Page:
Goodyear Company History Timeline
David Hill, who purchased nearly one-third of the 100,000 dollars worth of stock that the Goodyear Tire and Rubber Company issued in 1898, became the company's first president.
Founded as a rubber company by Charles and Frank Seiberling in 1898, Goodyear based its products on the tire designs of Paul Litchfield.
The first Goodyear factory opened in Akron, Ohio, in 1898.
Seiberling’s 1899 application to make carriage tires under Consolidated Tire Company’s patent was refused, so he started manufacturing a similar tire without a license, claiming it was monopolistic for Consolidated to grant patent licenses selectively.
In 1901, Goodyear founder Frank Seiberling provided Henry Ford with racing tires.
The ensuing legal battle meant that Goodyear's first- and second-year profits from the sale of carriage tires were held in escrow until the court decided, in Goodyear's favor, in 1902.
In 1903, Goodyear president, chairman and CEO Paul Weeks Litchfield was granted a patent for the first tubeless automobile tire.
Vinyl flooring introduced, supplementing Goodyear's line of rubber flooring dating back to 1905.
Seiberling followed David Hill to the presidency in 1906, with Paul W . Litchfield, George M. Stadelman, and Frank Seiberling's brother Cha rles Seiberling composing the formative management team.
In 1909, the firm branched out into the aviation industry, producing the first airplane tires.
In 1909 Goodyear started production of airplane tires.
Goodyear's r ubberized fabric, soon used for planes, including the Wright brothers ', also formed the shell of early dirigibles, the production of which commenced in 1910.
In 1910 Litchfield acquired a method for bonding rubber over fabric f rom North British Rubber Company in Edinburgh, Scotland.
1910: Company ventures outside United States for the first tim e, establishing a plant in Canada.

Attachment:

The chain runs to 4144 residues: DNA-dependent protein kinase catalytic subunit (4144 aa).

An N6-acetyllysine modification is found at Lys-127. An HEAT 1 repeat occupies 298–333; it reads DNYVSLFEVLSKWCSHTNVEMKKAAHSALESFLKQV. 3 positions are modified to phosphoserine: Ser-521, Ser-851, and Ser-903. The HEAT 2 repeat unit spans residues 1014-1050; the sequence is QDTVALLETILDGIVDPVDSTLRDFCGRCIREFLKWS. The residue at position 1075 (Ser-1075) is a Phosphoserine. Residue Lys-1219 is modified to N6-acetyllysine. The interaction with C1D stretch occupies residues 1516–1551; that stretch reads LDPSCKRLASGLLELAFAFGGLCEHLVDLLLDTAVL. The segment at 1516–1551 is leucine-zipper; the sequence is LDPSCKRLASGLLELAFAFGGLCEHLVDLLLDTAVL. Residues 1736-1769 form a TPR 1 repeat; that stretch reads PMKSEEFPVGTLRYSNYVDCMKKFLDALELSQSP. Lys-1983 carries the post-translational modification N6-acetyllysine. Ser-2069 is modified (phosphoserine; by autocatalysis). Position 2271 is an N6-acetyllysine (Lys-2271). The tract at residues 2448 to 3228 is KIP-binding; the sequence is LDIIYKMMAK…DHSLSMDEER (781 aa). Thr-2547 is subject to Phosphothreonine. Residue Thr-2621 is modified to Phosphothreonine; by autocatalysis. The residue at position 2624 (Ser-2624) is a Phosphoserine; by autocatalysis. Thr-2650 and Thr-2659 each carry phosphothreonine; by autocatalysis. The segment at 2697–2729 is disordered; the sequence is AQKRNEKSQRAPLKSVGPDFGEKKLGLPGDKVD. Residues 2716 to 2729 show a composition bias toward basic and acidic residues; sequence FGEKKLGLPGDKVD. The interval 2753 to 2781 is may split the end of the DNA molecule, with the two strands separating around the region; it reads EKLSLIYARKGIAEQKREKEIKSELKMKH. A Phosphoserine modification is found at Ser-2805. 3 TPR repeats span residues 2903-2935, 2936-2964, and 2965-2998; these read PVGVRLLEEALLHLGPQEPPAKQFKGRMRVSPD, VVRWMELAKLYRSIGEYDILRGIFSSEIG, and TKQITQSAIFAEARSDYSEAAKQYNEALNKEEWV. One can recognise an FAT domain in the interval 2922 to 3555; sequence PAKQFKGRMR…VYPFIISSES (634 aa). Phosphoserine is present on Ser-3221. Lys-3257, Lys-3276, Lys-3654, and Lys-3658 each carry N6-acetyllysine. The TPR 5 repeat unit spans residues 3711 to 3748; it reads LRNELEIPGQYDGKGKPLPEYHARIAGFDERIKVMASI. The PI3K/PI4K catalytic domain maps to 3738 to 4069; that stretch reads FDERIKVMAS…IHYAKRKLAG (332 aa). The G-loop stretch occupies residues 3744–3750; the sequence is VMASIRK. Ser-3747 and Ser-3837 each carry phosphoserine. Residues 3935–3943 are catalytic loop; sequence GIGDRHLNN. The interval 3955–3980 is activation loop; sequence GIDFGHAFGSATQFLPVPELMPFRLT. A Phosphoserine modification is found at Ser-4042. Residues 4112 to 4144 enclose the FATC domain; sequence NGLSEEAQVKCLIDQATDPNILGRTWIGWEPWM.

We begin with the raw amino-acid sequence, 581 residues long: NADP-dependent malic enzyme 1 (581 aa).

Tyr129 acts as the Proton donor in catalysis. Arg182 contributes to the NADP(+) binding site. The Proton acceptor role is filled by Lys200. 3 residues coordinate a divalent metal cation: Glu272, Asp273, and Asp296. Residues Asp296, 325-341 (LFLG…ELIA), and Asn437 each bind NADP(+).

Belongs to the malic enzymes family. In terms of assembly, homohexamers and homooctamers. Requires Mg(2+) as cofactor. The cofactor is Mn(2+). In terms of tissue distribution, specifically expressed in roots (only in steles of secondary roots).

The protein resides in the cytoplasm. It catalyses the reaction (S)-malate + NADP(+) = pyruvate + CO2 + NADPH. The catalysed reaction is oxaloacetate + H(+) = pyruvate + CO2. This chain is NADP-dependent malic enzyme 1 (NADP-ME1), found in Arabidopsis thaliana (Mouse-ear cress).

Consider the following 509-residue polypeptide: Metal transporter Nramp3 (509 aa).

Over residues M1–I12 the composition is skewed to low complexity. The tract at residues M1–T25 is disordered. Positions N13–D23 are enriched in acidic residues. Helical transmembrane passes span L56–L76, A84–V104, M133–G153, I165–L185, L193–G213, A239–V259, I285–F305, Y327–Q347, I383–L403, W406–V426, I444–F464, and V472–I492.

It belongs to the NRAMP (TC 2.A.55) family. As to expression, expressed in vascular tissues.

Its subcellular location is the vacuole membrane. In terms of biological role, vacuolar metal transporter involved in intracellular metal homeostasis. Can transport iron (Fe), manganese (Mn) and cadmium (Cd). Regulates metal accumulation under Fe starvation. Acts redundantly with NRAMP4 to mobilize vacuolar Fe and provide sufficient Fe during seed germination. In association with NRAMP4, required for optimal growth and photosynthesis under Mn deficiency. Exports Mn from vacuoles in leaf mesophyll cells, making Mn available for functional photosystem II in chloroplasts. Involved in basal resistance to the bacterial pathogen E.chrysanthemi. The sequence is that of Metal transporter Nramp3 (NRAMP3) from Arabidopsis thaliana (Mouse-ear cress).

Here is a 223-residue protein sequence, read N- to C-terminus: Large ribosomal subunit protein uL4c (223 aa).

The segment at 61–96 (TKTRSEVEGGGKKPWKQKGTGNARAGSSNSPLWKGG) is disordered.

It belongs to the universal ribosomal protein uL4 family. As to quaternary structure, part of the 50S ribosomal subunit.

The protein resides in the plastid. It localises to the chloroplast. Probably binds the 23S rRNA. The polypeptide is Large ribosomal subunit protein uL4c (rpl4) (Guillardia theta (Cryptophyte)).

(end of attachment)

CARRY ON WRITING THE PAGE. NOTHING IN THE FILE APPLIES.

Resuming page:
In 1913 some Goodyear workers joined 15,000 other rubber workers in a strike against Akron’s other rubber companies organized by the Industrial Workers of the World (IWW). The strike was terminated after 48 days by worker vote, but it did mark the beginning of employee-initiated gains in Akron.
In 1915 Litchfield donated an amount equal to his first 15 years' salary, about $100,000, to the factory workers to be used at their discretion.
In 1915 Litchfield donated an amount equal to his first 15 years’ salary, about $100,000, to the factory workers to be used at their discretion.
In 1915 Litchfield donated an amount equal to his first 15 years' salary, about $100,000, to the factory worker s to be used at their discretion.
By 1916, as sales continued to grow, Goodyear adapted the advertising slogan “More people ride on Goodyear tires than on any other tire” and became the largest tire manufacturing company in the world.
Goodyear's tire production rose from 250 per day in 1916 to nearly 4, 000 per day by the end of World War I. The company made 1,000 balloon s and 60 airships during the war, as well as 715,000 gas masks and so me 4.75 million other military supply parts, such as tire valves.
Goodyear felt the squeeze as early as 1918, when it made its first attempt to recapitalize by a direct sale of stock to customers and employees.
In 1919, the firm also developed the first bulletproof gas tank for planes.
In 1919 under Litchfield's direction, Goodyear formed the industrial assembly, a representative body of 60 employees that voiced worker in terests to management.
Looking to expand to foreign countries, the company sought and developed operations in Canada, Australia, Argentina, and the Dutch East Indies by the 1920s.
The effort was not sufficient, and bankruptcy loomed imminent as the book value of its common stock , at $75 million in early 1920, was reduced to zero.
One month after hi s appointment, in June 1921, he had reduced debt from $66 million to $26.5 million.
The founder of the company remained as the firm's president until 1921, when an economic recession prompted him to resign.